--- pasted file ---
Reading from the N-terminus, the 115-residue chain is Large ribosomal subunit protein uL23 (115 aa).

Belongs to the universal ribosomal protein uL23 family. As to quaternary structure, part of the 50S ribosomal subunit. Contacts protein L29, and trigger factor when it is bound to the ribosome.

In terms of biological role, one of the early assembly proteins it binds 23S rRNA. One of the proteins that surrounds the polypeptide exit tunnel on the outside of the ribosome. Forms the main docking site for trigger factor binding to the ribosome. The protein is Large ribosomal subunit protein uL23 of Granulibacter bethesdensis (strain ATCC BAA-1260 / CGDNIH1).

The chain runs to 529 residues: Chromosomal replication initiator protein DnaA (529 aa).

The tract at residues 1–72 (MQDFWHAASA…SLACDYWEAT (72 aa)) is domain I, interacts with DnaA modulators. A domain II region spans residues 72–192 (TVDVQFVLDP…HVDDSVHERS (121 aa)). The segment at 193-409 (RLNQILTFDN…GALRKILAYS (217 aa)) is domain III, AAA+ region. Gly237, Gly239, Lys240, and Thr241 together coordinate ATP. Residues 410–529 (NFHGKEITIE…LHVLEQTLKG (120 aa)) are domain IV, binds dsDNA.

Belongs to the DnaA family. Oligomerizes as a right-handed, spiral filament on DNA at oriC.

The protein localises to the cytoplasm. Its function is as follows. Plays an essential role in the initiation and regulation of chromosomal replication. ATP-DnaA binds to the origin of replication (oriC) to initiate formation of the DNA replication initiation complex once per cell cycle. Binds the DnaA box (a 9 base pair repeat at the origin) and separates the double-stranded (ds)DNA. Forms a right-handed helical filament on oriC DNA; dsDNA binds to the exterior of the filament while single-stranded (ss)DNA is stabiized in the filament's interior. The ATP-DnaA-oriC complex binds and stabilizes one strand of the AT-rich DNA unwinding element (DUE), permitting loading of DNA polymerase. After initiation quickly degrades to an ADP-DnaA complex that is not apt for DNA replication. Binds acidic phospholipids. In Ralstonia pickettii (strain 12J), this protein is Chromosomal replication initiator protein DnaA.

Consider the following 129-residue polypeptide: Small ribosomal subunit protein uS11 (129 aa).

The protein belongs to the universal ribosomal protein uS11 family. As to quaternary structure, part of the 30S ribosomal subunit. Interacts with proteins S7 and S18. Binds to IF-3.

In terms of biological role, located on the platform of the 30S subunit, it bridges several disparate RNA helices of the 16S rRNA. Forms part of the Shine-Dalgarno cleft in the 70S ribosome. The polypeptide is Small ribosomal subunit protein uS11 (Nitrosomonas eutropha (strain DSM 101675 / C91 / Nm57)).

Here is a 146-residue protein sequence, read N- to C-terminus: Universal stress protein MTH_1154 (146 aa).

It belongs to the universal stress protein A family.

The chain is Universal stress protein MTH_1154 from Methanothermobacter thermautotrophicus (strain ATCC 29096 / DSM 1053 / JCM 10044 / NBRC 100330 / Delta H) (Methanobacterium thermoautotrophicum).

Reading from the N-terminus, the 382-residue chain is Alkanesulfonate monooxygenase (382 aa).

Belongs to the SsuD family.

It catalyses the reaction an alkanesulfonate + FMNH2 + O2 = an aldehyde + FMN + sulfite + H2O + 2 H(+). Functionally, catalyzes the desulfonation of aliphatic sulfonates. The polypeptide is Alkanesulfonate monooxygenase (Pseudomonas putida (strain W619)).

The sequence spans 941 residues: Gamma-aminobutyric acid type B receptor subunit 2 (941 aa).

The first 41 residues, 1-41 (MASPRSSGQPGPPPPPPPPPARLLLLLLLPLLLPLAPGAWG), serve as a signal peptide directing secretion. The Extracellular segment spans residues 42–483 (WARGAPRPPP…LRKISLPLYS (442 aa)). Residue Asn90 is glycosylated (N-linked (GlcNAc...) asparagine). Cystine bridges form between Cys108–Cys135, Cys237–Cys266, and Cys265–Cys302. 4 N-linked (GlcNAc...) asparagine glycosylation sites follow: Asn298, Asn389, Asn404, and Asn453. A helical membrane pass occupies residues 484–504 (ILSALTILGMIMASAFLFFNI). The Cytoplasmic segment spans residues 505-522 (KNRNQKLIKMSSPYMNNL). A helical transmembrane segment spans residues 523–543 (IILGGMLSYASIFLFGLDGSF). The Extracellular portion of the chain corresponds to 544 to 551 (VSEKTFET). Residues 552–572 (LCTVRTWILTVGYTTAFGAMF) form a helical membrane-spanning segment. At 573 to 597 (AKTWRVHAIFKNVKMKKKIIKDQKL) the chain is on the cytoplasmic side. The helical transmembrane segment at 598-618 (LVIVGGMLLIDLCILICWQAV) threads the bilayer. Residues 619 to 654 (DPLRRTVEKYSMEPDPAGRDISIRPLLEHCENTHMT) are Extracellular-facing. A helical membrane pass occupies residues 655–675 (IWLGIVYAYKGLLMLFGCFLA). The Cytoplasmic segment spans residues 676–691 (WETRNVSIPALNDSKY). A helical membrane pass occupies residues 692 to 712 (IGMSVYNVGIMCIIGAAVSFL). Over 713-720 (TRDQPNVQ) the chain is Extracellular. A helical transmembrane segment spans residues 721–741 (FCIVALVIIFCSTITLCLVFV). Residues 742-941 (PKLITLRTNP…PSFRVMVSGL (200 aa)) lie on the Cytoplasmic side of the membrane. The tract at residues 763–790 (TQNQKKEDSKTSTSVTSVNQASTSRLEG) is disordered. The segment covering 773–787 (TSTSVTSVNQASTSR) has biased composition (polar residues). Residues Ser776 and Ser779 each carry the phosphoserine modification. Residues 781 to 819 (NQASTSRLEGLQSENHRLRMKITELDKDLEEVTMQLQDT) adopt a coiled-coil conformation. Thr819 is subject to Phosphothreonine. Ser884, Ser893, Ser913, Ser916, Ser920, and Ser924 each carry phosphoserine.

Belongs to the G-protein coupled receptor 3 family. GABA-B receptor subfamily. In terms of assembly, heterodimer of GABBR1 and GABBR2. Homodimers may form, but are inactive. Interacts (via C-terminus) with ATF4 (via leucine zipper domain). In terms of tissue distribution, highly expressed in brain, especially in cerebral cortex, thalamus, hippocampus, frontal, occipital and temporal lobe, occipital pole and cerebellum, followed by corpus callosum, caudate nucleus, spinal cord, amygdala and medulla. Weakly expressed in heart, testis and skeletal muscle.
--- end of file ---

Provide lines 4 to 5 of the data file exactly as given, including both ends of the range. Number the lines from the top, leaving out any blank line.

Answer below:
The chain runs to 529 residues: Chromosomal replication initiator protein DnaA (529 aa).

The tract at residues 1–72 (MQDFWHAASA…SLACDYWEAT (72 aa)) is domain I, interacts with DnaA modulators. A domain II region spans residues 72–192 (TVDVQFVLDP…HVDDSVHERS (121 aa)). The segment at 193-409 (RLNQILTFDN…GALRKILAYS (217 aa)) is domain III, AAA+ region. Gly237, Gly239, Lys240, and Thr241 together coordinate ATP. Residues 410–529 (NFHGKEITIE…LHVLEQTLKG (120 aa)) are domain IV, binds dsDNA.